For the Week Ending March 6, 2020

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At the National Pork Industry Forum on Friday in Kansas City, Mo., USDA Under Secretary for Marketing and Regulatory Programs Greg Ibach announced an African swine fever (ASF) action plan should the swine-only disease be detected in the United Sates. According to the plan, USDA Secretary Perdue would immediately declare an “extraordinary emergency” if ASF was detected in the United States. In doing so, the USDA would be established as the leader of a national, coordinated response to control and eradicate the swine disease, which poses no human health or food safety risks. “We are grateful to Secretary Perdue and Under Secretary Ibach for hearing the concerns of U.S. pork producers,” said David Herring, NPPC president and a pork producer from Lillington, North Carolina. Other elements of the USDA response plan include: a national stop-movement of pigs order of at least 72-hours with an eye toward restoring movement on a regionalized basis as soon as possible; depopulation efforts aligned with guidance from the American Veterinary Medical Association and in coordination with state animal health officials and the industry; support for carcass disposal in line with regional and local requirements (composting and burial in place identified as preferred options; and payments for virus elimination at a uniform, flat rate based on the size of affected premises. To read the full NPPC press release, click here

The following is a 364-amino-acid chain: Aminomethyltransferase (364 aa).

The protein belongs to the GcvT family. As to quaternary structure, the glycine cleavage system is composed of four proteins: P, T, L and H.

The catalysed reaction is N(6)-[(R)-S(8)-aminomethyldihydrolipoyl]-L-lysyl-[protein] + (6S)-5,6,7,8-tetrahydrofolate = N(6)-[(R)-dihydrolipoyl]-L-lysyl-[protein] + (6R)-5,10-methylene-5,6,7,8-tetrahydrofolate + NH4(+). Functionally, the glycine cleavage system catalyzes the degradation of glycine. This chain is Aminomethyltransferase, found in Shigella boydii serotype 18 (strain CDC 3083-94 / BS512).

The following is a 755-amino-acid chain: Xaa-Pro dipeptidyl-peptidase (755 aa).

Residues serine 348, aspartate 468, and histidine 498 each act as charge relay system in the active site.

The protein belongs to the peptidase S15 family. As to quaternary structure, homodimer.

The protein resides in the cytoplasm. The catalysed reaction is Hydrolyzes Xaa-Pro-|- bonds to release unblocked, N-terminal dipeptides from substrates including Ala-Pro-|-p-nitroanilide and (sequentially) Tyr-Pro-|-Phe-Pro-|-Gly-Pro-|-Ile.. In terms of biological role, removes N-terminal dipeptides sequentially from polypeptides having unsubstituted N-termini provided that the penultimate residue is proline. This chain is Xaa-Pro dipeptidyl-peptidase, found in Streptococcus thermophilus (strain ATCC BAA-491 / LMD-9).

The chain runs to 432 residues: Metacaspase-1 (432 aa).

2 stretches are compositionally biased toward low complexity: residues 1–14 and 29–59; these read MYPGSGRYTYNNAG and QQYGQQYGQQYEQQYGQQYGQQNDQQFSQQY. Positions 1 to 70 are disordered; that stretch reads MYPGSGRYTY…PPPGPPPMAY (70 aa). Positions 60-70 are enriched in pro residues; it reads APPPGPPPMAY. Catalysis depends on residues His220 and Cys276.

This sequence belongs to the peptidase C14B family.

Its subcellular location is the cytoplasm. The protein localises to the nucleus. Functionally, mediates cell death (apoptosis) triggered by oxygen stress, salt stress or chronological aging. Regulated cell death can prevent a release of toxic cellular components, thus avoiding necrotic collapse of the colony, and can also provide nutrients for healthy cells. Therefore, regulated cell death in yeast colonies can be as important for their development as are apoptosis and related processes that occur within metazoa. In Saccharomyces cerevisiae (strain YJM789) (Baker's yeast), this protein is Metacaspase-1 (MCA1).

On Tuesday, President Trump signed into law S. 2107, which authorizes funding for 720 new agricultural inspectors at land, air and sea ports to prevent African swine fever (ASF) and other foreign animal diseases (FAD) from entering the United States. Providing additional agricultural inspectors represents a top priority for NPPC. “Ensuring we have enough agricultural inspectors at our borders is critical to maintaining a healthy U.S. swine herd,” said NPPC President David Herring, a hog farmer from Lillington, N.C. “The U.S. Department of Agriculture and the Bureau of Customs and Border Protection (CBP) have done much to mitigate the risk to animal disease. Bolstered by this legislation, even more resources will be available to strengthen biosecurity at our borders. This is a victory for farmers, consumers and the American economy,” he said. NPPC will work with Congress appropriations to make sure CBP is fully funded to ensure the benefits of S. 2107 are fully realized. S. 2107 also authorizes 600 new agricultural technicians and 60 new agricultural canine teams. To read the full NPPC press release, click here